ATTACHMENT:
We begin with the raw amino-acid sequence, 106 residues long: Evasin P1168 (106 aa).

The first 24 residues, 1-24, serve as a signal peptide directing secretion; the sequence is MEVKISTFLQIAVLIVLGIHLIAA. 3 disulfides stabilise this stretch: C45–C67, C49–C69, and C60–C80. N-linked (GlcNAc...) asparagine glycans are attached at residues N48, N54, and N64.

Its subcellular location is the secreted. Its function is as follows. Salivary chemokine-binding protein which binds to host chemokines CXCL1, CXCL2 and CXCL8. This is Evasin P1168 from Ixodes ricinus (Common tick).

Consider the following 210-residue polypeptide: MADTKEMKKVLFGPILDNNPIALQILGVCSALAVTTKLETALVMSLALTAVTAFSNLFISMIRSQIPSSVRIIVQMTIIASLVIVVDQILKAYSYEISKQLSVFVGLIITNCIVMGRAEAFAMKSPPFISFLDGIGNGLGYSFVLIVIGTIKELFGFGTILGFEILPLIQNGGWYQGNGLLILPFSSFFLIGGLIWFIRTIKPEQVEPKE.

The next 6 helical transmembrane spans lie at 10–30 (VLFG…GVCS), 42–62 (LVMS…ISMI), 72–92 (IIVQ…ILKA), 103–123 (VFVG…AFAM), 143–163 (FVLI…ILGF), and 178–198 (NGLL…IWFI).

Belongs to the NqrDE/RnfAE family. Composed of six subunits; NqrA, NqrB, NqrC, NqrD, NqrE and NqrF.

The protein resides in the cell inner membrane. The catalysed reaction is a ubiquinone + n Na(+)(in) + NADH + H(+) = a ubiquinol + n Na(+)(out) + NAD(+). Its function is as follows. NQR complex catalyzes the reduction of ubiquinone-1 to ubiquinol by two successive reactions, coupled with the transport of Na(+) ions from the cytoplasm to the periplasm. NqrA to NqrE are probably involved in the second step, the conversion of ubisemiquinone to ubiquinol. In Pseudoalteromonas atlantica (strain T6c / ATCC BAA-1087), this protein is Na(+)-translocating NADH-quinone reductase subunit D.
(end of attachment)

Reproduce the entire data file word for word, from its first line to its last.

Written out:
We begin with the raw amino-acid sequence, 106 residues long: Evasin P1168 (106 aa).

The first 24 residues, 1-24, serve as a signal peptide directing secretion; the sequence is MEVKISTFLQIAVLIVLGIHLIAA. 3 disulfides stabilise this stretch: C45–C67, C49–C69, and C60–C80. N-linked (GlcNAc...) asparagine glycans are attached at residues N48, N54, and N64.

Its subcellular location is the secreted. Its function is as follows. Salivary chemokine-binding protein which binds to host chemokines CXCL1, CXCL2 and CXCL8. This is Evasin P1168 from Ixodes ricinus (Common tick).

Consider the following 210-residue polypeptide: MADTKEMKKVLFGPILDNNPIALQILGVCSALAVTTKLETALVMSLALTAVTAFSNLFISMIRSQIPSSVRIIVQMTIIASLVIVVDQILKAYSYEISKQLSVFVGLIITNCIVMGRAEAFAMKSPPFISFLDGIGNGLGYSFVLIVIGTIKELFGFGTILGFEILPLIQNGGWYQGNGLLILPFSSFFLIGGLIWFIRTIKPEQVEPKE.

The next 6 helical transmembrane spans lie at 10–30 (VLFG…GVCS), 42–62 (LVMS…ISMI), 72–92 (IIVQ…ILKA), 103–123 (VFVG…AFAM), 143–163 (FVLI…ILGF), and 178–198 (NGLL…IWFI).

Belongs to the NqrDE/RnfAE family. Composed of six subunits; NqrA, NqrB, NqrC, NqrD, NqrE and NqrF.

The protein resides in the cell inner membrane. The catalysed reaction is a ubiquinone + n Na(+)(in) + NADH + H(+) = a ubiquinol + n Na(+)(out) + NAD(+). Its function is as follows. NQR complex catalyzes the reduction of ubiquinone-1 to ubiquinol by two successive reactions, coupled with the transport of Na(+) ions from the cytoplasm to the periplasm. NqrA to NqrE are probably involved in the second step, the conversion of ubisemiquinone to ubiquinol. In Pseudoalteromonas atlantica (strain T6c / ATCC BAA-1087), this protein is Na(+)-translocating NADH-quinone reductase subunit D.